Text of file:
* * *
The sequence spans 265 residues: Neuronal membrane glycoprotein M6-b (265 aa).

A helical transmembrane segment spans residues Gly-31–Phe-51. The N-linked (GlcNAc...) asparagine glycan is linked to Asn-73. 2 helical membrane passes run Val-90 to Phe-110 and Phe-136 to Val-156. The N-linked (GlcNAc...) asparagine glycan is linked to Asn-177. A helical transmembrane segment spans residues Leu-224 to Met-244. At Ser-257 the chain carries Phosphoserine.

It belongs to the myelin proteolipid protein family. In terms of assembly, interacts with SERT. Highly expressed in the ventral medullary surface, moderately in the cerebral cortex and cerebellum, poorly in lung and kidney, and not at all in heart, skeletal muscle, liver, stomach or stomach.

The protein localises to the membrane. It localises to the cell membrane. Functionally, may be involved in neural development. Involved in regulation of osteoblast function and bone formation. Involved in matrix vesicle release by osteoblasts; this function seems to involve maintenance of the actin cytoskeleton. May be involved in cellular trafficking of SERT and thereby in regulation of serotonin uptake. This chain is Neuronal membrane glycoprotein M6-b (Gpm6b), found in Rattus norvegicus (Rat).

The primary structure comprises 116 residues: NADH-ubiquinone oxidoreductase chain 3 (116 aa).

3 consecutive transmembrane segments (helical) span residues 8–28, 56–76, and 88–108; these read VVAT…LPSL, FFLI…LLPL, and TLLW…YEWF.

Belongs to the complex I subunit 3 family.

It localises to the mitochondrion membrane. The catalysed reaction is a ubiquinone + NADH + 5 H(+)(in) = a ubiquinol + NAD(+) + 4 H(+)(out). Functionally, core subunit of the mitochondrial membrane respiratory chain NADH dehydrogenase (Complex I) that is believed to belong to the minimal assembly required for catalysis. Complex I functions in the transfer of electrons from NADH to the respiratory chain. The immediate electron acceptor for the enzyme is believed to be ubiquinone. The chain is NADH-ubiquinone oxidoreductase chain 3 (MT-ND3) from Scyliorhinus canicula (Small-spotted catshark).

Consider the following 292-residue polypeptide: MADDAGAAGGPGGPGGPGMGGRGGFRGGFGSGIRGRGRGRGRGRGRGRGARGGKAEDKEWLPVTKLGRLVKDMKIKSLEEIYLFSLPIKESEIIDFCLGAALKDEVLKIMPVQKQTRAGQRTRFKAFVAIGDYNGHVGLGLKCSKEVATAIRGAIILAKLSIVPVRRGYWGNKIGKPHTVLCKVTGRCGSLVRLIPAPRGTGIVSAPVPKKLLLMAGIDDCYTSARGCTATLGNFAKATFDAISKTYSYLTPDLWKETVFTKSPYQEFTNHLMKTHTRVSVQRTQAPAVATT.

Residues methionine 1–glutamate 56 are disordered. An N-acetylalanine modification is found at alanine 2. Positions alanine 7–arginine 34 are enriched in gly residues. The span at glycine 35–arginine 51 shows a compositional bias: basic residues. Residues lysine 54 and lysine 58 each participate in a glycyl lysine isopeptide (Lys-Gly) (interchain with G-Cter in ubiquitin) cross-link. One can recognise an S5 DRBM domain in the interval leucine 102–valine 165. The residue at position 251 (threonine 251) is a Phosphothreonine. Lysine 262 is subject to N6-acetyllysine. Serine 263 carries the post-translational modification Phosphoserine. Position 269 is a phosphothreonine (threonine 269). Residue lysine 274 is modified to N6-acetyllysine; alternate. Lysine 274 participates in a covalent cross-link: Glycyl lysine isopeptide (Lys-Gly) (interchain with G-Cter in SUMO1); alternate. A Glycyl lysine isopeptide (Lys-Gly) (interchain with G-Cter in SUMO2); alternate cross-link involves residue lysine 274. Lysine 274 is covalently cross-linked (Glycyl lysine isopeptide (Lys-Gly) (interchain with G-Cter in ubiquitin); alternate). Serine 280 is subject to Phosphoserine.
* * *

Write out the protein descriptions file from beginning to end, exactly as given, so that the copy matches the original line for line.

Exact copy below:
The sequence spans 265 residues: Neuronal membrane glycoprotein M6-b (265 aa).

A helical transmembrane segment spans residues Gly-31–Phe-51. The N-linked (GlcNAc...) asparagine glycan is linked to Asn-73. 2 helical membrane passes run Val-90 to Phe-110 and Phe-136 to Val-156. The N-linked (GlcNAc...) asparagine glycan is linked to Asn-177. A helical transmembrane segment spans residues Leu-224 to Met-244. At Ser-257 the chain carries Phosphoserine.

It belongs to the myelin proteolipid protein family. In terms of assembly, interacts with SERT. Highly expressed in the ventral medullary surface, moderately in the cerebral cortex and cerebellum, poorly in lung and kidney, and not at all in heart, skeletal muscle, liver, stomach or stomach.

The protein localises to the membrane. It localises to the cell membrane. Functionally, may be involved in neural development. Involved in regulation of osteoblast function and bone formation. Involved in matrix vesicle release by osteoblasts; this function seems to involve maintenance of the actin cytoskeleton. May be involved in cellular trafficking of SERT and thereby in regulation of serotonin uptake. This chain is Neuronal membrane glycoprotein M6-b (Gpm6b), found in Rattus norvegicus (Rat).

The primary structure comprises 116 residues: NADH-ubiquinone oxidoreductase chain 3 (116 aa).

3 consecutive transmembrane segments (helical) span residues 8–28, 56–76, and 88–108; these read VVAT…LPSL, FFLI…LLPL, and TLLW…YEWF.

Belongs to the complex I subunit 3 family.

It localises to the mitochondrion membrane. The catalysed reaction is a ubiquinone + NADH + 5 H(+)(in) = a ubiquinol + NAD(+) + 4 H(+)(out). Functionally, core subunit of the mitochondrial membrane respiratory chain NADH dehydrogenase (Complex I) that is believed to belong to the minimal assembly required for catalysis. Complex I functions in the transfer of electrons from NADH to the respiratory chain. The immediate electron acceptor for the enzyme is believed to be ubiquinone. The chain is NADH-ubiquinone oxidoreductase chain 3 (MT-ND3) from Scyliorhinus canicula (Small-spotted catshark).

Consider the following 292-residue polypeptide: MADDAGAAGGPGGPGGPGMGGRGGFRGGFGSGIRGRGRGRGRGRGRGRGARGGKAEDKEWLPVTKLGRLVKDMKIKSLEEIYLFSLPIKESEIIDFCLGAALKDEVLKIMPVQKQTRAGQRTRFKAFVAIGDYNGHVGLGLKCSKEVATAIRGAIILAKLSIVPVRRGYWGNKIGKPHTVLCKVTGRCGSLVRLIPAPRGTGIVSAPVPKKLLLMAGIDDCYTSARGCTATLGNFAKATFDAISKTYSYLTPDLWKETVFTKSPYQEFTNHLMKTHTRVSVQRTQAPAVATT.

Residues methionine 1–glutamate 56 are disordered. An N-acetylalanine modification is found at alanine 2. Positions alanine 7–arginine 34 are enriched in gly residues. The span at glycine 35–arginine 51 shows a compositional bias: basic residues. Residues lysine 54 and lysine 58 each participate in a glycyl lysine isopeptide (Lys-Gly) (interchain with G-Cter in ubiquitin) cross-link. One can recognise an S5 DRBM domain in the interval leucine 102–valine 165. The residue at position 251 (threonine 251) is a Phosphothreonine. Lysine 262 is subject to N6-acetyllysine. Serine 263 carries the post-translational modification Phosphoserine. Position 269 is a phosphothreonine (threonine 269). Residue lysine 274 is modified to N6-acetyllysine; alternate. Lysine 274 participates in a covalent cross-link: Glycyl lysine isopeptide (Lys-Gly) (interchain with G-Cter in SUMO1); alternate. A Glycyl lysine isopeptide (Lys-Gly) (interchain with G-Cter in SUMO2); alternate cross-link involves residue lysine 274. Lysine 274 is covalently cross-linked (Glycyl lysine isopeptide (Lys-Gly) (interchain with G-Cter in ubiquitin); alternate). Serine 280 is subject to Phosphoserine.